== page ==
Informational Guide on the Duskwork's Sabatier Reactor and trivia on previous usage from the Ad Astra Landings.
The Sabatier reaction or Sabatier process produces methane and water from a reaction of hydrogen with carbon dioxide at elevated temperatures and pressures in the presence of a nickel catalyst. Aboard the long retired International Space Station, Carbon Dioxide and Hydrogen are “waste” gasses. (CO2 from human respiration and H2 from the electrolization process to get O2 from water.). The ISS Sabatier device was integrated into the ISS water regeneration system to capture the water produced by the Sabatier process. The methane was vented outside of the space station and NASA hoped to use the methane as a rocket fuel source in future applications. Now our Martian engineers do not waste the methane and use it to power fuel cells, hoppers and rockets all over the surface of Mars. Our Martian Sabatier also uses H2 generated by splitting water along with CO2 condensed by a CAD to produce methane for the Chem Lab and plastics. The original hope of NASA to use the methane as a fuel source was achieved during the Ad Astra flights.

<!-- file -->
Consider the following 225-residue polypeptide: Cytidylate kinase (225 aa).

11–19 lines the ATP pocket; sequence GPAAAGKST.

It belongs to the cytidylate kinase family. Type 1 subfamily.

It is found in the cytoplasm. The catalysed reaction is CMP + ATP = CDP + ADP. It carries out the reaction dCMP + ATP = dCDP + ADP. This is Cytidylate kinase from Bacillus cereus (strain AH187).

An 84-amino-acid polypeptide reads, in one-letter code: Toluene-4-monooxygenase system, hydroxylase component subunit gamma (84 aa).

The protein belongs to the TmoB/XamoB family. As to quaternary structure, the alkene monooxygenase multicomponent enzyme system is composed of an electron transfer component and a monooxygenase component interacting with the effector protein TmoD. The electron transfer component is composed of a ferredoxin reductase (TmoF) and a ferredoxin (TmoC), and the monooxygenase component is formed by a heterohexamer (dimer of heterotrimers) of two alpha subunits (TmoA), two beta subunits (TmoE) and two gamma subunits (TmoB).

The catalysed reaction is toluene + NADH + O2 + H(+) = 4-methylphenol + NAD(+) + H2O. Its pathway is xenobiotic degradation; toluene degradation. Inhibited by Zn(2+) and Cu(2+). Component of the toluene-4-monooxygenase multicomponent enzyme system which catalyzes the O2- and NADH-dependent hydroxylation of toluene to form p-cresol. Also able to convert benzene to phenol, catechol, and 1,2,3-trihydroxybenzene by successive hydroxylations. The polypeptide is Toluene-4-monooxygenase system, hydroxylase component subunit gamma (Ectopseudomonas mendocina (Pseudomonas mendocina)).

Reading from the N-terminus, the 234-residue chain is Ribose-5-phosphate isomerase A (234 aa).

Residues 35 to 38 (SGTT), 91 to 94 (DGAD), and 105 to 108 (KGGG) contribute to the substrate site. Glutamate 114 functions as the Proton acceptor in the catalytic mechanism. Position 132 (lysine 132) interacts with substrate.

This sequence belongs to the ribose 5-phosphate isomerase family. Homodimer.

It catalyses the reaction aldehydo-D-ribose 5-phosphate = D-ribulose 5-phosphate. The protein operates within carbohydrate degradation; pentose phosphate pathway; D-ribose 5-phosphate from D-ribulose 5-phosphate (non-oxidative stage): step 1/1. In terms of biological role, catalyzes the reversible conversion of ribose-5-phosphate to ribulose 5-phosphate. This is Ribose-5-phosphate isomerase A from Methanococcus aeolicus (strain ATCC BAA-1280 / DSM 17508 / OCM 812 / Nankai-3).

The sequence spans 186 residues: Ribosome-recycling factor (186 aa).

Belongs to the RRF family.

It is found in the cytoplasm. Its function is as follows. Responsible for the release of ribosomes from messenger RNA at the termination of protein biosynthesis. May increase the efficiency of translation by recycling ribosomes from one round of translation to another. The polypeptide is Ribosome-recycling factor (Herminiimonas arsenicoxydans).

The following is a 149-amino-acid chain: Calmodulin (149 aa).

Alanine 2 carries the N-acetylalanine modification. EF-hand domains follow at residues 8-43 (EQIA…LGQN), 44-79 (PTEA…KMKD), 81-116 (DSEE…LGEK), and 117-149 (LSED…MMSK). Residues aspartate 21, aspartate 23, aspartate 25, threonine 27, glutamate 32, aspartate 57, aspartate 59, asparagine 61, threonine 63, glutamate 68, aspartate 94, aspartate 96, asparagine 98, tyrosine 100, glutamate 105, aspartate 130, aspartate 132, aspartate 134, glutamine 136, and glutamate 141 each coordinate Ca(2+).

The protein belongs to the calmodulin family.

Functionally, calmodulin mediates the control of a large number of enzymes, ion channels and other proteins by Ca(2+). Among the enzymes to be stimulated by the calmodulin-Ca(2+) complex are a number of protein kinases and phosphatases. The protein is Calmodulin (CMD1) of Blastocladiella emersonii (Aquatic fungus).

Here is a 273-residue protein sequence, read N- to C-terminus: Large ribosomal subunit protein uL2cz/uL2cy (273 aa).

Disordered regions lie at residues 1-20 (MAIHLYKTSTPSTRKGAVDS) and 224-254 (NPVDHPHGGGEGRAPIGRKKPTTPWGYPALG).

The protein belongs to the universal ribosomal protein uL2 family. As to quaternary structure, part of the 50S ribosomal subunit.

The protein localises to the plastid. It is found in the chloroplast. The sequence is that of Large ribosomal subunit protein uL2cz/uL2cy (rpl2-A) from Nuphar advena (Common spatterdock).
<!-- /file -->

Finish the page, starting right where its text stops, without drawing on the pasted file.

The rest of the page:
The Sabatier Reaction
ISS Sabatier Device prior to ISS's retirement
Ad Astra Development Zone uses massive sabatier devices in order to power the hoppers and rockets that are sent from the Ad Astra site back to Earth or various other martian settlements. These massive sabatier devices can be found within the industrial districts.
1 Carbon Dioxide
1 Methane (100%)
2 Water (100%)
2 Hydrogen (100%)
1 Oxygen (100%)
Sabatier Reactor Size